In the spring of 2010, three kittens were born to a feral mother under an overgrown bougainvillea bush in my side yard. The mother hissed if anyone came near her babies. A large tomcat helped guard the offspring. One kitten died young.
The remaining kittens were weaned by six months old. They scampered around the yard but would run away if I or my husband Les tried to pet them.
The following summer, one of the kittens circled Les’s legs, planted himself on Les’s foot, emitted a loud meow, and looked up at Les with large green eyes. My husband was smitten. We bought cat food.
It took almost six months before the kittens trusted us enough to enter the house for food, which we set up right inside the open front door. Prior to that, they’d wait on our doormat for the food to be left on the porch.
Mama cat had another litter. When the five kittens were weaned, my next door neighbor (who was also feeding the cats) found homes for the new babies and neutered Mama and the two older boys. Mama died a year later, probably killed by coyotes.
Of the two brothers, Big Bro (the larger white-and-tabby cat in the foreground) is still semi-feral. We can pet him if he’s in the mood, but he doesn’t like to be held or picked up. He lives outdoors 95% of the time and only comes in for food.
Little Bro (the black-and-greige tabby) is fairly domesticated. Most days, he sleeps on his chair in the house for up to eight hours, until 4 AM when he wakes me, not Les, to let him out.
The night before I start chemo, I alternate between jangly nerves and depression. Little Bro comes up to our bedroom where we’re watching TV, paces in circles on our bed, and curls up in my lap for the next two hours until my legs fall asleep and I move him. In four years, this is only the second time he has voluntarily crawled onto my lap.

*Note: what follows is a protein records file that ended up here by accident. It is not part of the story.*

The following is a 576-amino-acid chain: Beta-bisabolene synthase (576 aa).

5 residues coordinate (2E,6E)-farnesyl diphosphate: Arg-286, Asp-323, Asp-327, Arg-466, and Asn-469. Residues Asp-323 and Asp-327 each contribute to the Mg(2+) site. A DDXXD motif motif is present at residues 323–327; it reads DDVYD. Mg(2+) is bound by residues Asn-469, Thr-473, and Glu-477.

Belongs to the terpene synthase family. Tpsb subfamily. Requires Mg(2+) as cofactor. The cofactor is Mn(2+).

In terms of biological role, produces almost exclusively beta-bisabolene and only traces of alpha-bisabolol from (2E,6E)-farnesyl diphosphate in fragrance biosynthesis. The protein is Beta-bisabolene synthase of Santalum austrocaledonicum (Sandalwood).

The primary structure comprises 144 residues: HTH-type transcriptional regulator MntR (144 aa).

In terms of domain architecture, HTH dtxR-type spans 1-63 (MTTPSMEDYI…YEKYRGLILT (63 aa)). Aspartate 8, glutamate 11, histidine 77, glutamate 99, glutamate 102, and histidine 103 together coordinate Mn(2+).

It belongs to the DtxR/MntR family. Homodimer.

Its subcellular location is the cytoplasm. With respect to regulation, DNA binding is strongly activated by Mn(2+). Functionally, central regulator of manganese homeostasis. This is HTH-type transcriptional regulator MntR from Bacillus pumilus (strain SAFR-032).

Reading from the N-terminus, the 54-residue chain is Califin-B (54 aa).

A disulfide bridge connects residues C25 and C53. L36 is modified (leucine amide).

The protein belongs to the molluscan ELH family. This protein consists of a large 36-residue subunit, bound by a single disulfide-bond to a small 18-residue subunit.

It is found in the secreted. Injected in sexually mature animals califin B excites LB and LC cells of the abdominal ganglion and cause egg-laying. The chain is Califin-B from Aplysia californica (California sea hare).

There isn’t a pill in the world that can calm me faster than a purring cat.
The next night, when I’m exhausted beyond exhaustion and the pain is starting to creep in, Little Bro curls into my lap again.
I don’t know how he knows, but he knows.
6 thoughts on “Animal Instinct”
Thanks Kathy 🙂
They know. Animals can sense our emotions. And our pain and our needs. So sweet
Dee, I’ve heard of this before but never experienced it. Yes, it was really sweet 🙂
I’m sharing this. Meredith, I feel like I’m really getting to know you, after so many years. I feel a warm friendship. Sending you a gentle hug.
Angelika, I don’t always comment about my life vs. responding to others. Hugs back atcha!
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